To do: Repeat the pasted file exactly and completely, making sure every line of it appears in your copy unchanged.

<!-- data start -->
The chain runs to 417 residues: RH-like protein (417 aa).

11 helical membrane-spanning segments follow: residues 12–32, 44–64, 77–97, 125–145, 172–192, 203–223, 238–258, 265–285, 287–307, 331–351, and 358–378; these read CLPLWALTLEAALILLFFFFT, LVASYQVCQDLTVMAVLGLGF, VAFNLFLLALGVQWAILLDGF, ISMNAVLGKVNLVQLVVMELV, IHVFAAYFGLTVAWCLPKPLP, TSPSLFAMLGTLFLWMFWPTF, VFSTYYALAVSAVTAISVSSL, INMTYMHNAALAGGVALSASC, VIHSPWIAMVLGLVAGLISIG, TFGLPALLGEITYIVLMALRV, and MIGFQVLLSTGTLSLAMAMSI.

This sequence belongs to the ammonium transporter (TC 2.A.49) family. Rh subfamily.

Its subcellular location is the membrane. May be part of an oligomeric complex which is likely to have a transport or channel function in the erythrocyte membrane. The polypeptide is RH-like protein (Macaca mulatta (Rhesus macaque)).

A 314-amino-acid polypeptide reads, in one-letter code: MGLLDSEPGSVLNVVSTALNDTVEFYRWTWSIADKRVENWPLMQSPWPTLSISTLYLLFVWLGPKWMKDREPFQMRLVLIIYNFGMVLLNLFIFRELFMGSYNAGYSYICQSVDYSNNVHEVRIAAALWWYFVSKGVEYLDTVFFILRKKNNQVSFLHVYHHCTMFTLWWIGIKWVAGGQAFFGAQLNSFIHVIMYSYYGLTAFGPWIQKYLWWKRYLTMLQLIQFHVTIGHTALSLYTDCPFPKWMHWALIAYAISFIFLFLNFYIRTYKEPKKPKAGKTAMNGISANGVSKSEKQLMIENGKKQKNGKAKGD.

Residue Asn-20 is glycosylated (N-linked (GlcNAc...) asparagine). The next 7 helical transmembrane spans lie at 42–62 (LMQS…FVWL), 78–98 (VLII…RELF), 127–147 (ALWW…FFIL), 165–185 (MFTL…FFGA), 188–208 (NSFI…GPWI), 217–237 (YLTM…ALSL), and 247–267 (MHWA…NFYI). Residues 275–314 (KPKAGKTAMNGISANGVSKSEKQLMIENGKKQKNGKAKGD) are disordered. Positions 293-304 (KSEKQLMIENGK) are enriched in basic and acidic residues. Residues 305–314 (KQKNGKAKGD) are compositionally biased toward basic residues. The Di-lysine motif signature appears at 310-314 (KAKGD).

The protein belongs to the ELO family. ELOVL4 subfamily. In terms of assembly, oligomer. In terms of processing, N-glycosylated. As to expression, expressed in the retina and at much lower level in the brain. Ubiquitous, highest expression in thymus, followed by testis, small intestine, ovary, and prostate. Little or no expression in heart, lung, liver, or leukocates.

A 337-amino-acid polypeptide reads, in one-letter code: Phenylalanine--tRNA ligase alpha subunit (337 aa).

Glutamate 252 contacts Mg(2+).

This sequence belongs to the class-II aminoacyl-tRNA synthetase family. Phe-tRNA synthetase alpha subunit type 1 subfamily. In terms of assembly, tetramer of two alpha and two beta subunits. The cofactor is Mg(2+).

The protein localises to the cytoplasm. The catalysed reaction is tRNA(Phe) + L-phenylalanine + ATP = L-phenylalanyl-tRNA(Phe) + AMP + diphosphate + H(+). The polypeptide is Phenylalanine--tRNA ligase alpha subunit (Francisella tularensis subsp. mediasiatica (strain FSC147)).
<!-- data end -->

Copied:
The chain runs to 417 residues: RH-like protein (417 aa).

11 helical membrane-spanning segments follow: residues 12–32, 44–64, 77–97, 125–145, 172–192, 203–223, 238–258, 265–285, 287–307, 331–351, and 358–378; these read CLPLWALTLEAALILLFFFFT, LVASYQVCQDLTVMAVLGLGF, VAFNLFLLALGVQWAILLDGF, ISMNAVLGKVNLVQLVVMELV, IHVFAAYFGLTVAWCLPKPLP, TSPSLFAMLGTLFLWMFWPTF, VFSTYYALAVSAVTAISVSSL, INMTYMHNAALAGGVALSASC, VIHSPWIAMVLGLVAGLISIG, TFGLPALLGEITYIVLMALRV, and MIGFQVLLSTGTLSLAMAMSI.

This sequence belongs to the ammonium transporter (TC 2.A.49) family. Rh subfamily.

Its subcellular location is the membrane. May be part of an oligomeric complex which is likely to have a transport or channel function in the erythrocyte membrane. The polypeptide is RH-like protein (Macaca mulatta (Rhesus macaque)).

A 314-amino-acid polypeptide reads, in one-letter code: MGLLDSEPGSVLNVVSTALNDTVEFYRWTWSIADKRVENWPLMQSPWPTLSISTLYLLFVWLGPKWMKDREPFQMRLVLIIYNFGMVLLNLFIFRELFMGSYNAGYSYICQSVDYSNNVHEVRIAAALWWYFVSKGVEYLDTVFFILRKKNNQVSFLHVYHHCTMFTLWWIGIKWVAGGQAFFGAQLNSFIHVIMYSYYGLTAFGPWIQKYLWWKRYLTMLQLIQFHVTIGHTALSLYTDCPFPKWMHWALIAYAISFIFLFLNFYIRTYKEPKKPKAGKTAMNGISANGVSKSEKQLMIENGKKQKNGKAKGD.

Residue Asn-20 is glycosylated (N-linked (GlcNAc...) asparagine). The next 7 helical transmembrane spans lie at 42–62 (LMQS…FVWL), 78–98 (VLII…RELF), 127–147 (ALWW…FFIL), 165–185 (MFTL…FFGA), 188–208 (NSFI…GPWI), 217–237 (YLTM…ALSL), and 247–267 (MHWA…NFYI). Residues 275–314 (KPKAGKTAMNGISANGVSKSEKQLMIENGKKQKNGKAKGD) are disordered. Positions 293-304 (KSEKQLMIENGK) are enriched in basic and acidic residues. Residues 305–314 (KQKNGKAKGD) are compositionally biased toward basic residues. The Di-lysine motif signature appears at 310-314 (KAKGD).

The protein belongs to the ELO family. ELOVL4 subfamily. In terms of assembly, oligomer. In terms of processing, N-glycosylated. As to expression, expressed in the retina and at much lower level in the brain. Ubiquitous, highest expression in thymus, followed by testis, small intestine, ovary, and prostate. Little or no expression in heart, lung, liver, or leukocates.

A 337-amino-acid polypeptide reads, in one-letter code: Phenylalanine--tRNA ligase alpha subunit (337 aa).

Glutamate 252 contacts Mg(2+).

This sequence belongs to the class-II aminoacyl-tRNA synthetase family. Phe-tRNA synthetase alpha subunit type 1 subfamily. In terms of assembly, tetramer of two alpha and two beta subunits. The cofactor is Mg(2+).

The protein localises to the cytoplasm. The catalysed reaction is tRNA(Phe) + L-phenylalanine + ATP = L-phenylalanyl-tRNA(Phe) + AMP + diphosphate + H(+). The polypeptide is Phenylalanine--tRNA ligase alpha subunit (Francisella tularensis subsp. mediasiatica (strain FSC147)).